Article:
High Interest Savings Accounts
High interest savings accounts offer higher interest rates than the typical savings accounts offered by banks and other financial institutions. These rates can sometimes be as good as those for GICs, but your funds are not locked in.
Some banks may want a minimum deposit amount before you qualify for their best rate, such as $5000. You need to confirm the requirements before putting your money into any savings vehicle, because there are plenty of financial institutions that do not have these minimum requirements.
High interest plans may be a good vehicle for short-term savings. Interest that you earn will be taxable as income to you for the current tax year, which is an important consideration when choosing where and how to invest your money.
Guaranteed Investment Certificates/Guaranteed Deposit Accounts
Guaranteed Investment Certificates, also called GICs, are investments offering a guaranteed rate of return over a specific time period. For example, if you buy a $1000, 3-year GIC at an interest rate of 2%, you will receive your $1000 plus 2% back in 3 years.
Investors consider GICs to be low-risk investments, because they are backed by the funds of the financial institution and usually CDIC (Canada Deposit Insurance Corporation). However, there are limits on the amount CDIC will cover. Because GICs have a lower risk, they also have a lower rate of return than many other investments, such as stocks and mutual funds.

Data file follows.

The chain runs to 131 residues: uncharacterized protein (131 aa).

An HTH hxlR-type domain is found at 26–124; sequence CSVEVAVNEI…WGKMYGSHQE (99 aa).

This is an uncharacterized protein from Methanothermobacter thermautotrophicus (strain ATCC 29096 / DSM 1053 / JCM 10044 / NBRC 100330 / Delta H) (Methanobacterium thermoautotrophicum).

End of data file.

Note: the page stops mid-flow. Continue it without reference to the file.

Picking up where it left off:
You can hold GICs in many types of accounts, including RRSPs and TSFAs. The term of your deposit can be as little as 30 days or as long as 10 years. Generally, the shorter the term, the lower the rate offered by the financial institution. Rates fluctuate with current interest rates and the lending rate set by the Bank of Canada (BOC).
If you need to withdraw funds from your GIC early, you will likely pay a penalty on your interest rate. In some cases, this means you receive no interest, only your principal amount back.
Investment funds are pooled funds meant to offer professional management and diversity to investors.
The types of securities held in these investments are based on the stated goals of the fund. Some funds are meant to provide current income, and will hold securities such as government and corporate bonds, money market funds and dividend-paying stocks. Other funds may have growth as their aim, and would invest in more aggressive securities, such as equity and small capitalization stocks. Investment funds can also be allocated based on a geographical preference, such as holding securities only from Canada, Latin America or Asia. Because of the different types of securities involved, the risks involved with investing in investment funds varies widely.
Many of these funds receive active management by a fund manager. This person is in charge of selecting and changing the securities held in a fund, with the aim of maximizing returns for investors. Other funds are more passive in nature, choosing to hold securities to match an existing index or exchange. For example, a fund might try to hold the same companies in the same proportion as the Toronto Stock Exchange (TSX).